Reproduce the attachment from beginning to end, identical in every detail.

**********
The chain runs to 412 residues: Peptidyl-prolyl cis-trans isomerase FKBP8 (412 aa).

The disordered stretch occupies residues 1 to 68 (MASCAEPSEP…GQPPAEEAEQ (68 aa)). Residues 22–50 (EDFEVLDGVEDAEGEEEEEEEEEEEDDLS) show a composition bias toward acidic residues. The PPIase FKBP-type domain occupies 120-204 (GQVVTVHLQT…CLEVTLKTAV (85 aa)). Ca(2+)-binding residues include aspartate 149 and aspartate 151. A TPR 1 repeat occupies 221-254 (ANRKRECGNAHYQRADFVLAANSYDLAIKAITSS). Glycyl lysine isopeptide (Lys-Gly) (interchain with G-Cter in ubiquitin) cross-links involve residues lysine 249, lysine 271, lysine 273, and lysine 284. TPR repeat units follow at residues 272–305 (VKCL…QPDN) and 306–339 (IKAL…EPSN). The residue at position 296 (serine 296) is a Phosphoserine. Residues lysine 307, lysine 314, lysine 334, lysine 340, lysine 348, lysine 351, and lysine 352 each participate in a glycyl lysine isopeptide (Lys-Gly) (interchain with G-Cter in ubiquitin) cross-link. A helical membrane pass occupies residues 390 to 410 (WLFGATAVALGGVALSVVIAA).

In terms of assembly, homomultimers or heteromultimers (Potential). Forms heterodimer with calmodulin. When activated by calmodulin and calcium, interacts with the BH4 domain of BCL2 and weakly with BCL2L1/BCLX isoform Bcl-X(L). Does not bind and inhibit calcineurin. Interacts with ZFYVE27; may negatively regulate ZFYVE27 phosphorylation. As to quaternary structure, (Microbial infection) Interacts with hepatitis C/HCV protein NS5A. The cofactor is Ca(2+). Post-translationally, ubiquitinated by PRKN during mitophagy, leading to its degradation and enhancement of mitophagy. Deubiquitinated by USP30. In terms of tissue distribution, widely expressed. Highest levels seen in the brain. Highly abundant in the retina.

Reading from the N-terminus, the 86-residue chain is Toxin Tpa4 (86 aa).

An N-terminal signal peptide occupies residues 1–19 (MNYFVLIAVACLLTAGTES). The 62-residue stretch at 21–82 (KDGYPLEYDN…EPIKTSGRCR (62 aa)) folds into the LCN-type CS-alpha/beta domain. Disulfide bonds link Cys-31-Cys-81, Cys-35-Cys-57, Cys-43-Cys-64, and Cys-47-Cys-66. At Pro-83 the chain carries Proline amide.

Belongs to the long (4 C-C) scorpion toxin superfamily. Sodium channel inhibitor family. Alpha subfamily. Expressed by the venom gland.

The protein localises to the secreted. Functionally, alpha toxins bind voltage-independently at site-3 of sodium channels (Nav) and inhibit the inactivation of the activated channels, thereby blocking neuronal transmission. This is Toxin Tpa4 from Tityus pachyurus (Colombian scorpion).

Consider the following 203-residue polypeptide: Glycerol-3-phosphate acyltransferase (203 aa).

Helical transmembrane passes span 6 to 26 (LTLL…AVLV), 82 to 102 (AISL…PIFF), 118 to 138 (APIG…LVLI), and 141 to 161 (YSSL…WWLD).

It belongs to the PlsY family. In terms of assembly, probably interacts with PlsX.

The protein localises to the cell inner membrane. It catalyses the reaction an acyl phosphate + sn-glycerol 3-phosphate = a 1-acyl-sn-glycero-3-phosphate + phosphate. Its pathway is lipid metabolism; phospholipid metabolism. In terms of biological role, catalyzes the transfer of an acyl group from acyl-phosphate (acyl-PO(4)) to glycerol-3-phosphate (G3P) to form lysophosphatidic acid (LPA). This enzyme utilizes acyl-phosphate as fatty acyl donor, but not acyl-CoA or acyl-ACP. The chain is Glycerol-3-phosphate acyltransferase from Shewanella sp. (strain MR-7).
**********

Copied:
The chain runs to 412 residues: Peptidyl-prolyl cis-trans isomerase FKBP8 (412 aa).

The disordered stretch occupies residues 1 to 68 (MASCAEPSEP…GQPPAEEAEQ (68 aa)). Residues 22–50 (EDFEVLDGVEDAEGEEEEEEEEEEEDDLS) show a composition bias toward acidic residues. The PPIase FKBP-type domain occupies 120-204 (GQVVTVHLQT…CLEVTLKTAV (85 aa)). Ca(2+)-binding residues include aspartate 149 and aspartate 151. A TPR 1 repeat occupies 221-254 (ANRKRECGNAHYQRADFVLAANSYDLAIKAITSS). Glycyl lysine isopeptide (Lys-Gly) (interchain with G-Cter in ubiquitin) cross-links involve residues lysine 249, lysine 271, lysine 273, and lysine 284. TPR repeat units follow at residues 272–305 (VKCL…QPDN) and 306–339 (IKAL…EPSN). The residue at position 296 (serine 296) is a Phosphoserine. Residues lysine 307, lysine 314, lysine 334, lysine 340, lysine 348, lysine 351, and lysine 352 each participate in a glycyl lysine isopeptide (Lys-Gly) (interchain with G-Cter in ubiquitin) cross-link. A helical membrane pass occupies residues 390 to 410 (WLFGATAVALGGVALSVVIAA).

In terms of assembly, homomultimers or heteromultimers (Potential). Forms heterodimer with calmodulin. When activated by calmodulin and calcium, interacts with the BH4 domain of BCL2 and weakly with BCL2L1/BCLX isoform Bcl-X(L). Does not bind and inhibit calcineurin. Interacts with ZFYVE27; may negatively regulate ZFYVE27 phosphorylation. As to quaternary structure, (Microbial infection) Interacts with hepatitis C/HCV protein NS5A. The cofactor is Ca(2+). Post-translationally, ubiquitinated by PRKN during mitophagy, leading to its degradation and enhancement of mitophagy. Deubiquitinated by USP30. In terms of tissue distribution, widely expressed. Highest levels seen in the brain. Highly abundant in the retina.

Reading from the N-terminus, the 86-residue chain is Toxin Tpa4 (86 aa).

An N-terminal signal peptide occupies residues 1–19 (MNYFVLIAVACLLTAGTES). The 62-residue stretch at 21–82 (KDGYPLEYDN…EPIKTSGRCR (62 aa)) folds into the LCN-type CS-alpha/beta domain. Disulfide bonds link Cys-31-Cys-81, Cys-35-Cys-57, Cys-43-Cys-64, and Cys-47-Cys-66. At Pro-83 the chain carries Proline amide.

Belongs to the long (4 C-C) scorpion toxin superfamily. Sodium channel inhibitor family. Alpha subfamily. Expressed by the venom gland.

The protein localises to the secreted. Functionally, alpha toxins bind voltage-independently at site-3 of sodium channels (Nav) and inhibit the inactivation of the activated channels, thereby blocking neuronal transmission. This is Toxin Tpa4 from Tityus pachyurus (Colombian scorpion).

Consider the following 203-residue polypeptide: Glycerol-3-phosphate acyltransferase (203 aa).

Helical transmembrane passes span 6 to 26 (LTLL…AVLV), 82 to 102 (AISL…PIFF), 118 to 138 (APIG…LVLI), and 141 to 161 (YSSL…WWLD).

It belongs to the PlsY family. In terms of assembly, probably interacts with PlsX.

The protein localises to the cell inner membrane. It catalyses the reaction an acyl phosphate + sn-glycerol 3-phosphate = a 1-acyl-sn-glycero-3-phosphate + phosphate. Its pathway is lipid metabolism; phospholipid metabolism. In terms of biological role, catalyzes the transfer of an acyl group from acyl-phosphate (acyl-PO(4)) to glycerol-3-phosphate (G3P) to form lysophosphatidic acid (LPA). This enzyme utilizes acyl-phosphate as fatty acyl donor, but not acyl-CoA or acyl-ACP. The chain is Glycerol-3-phosphate acyltransferase from Shewanella sp. (strain MR-7).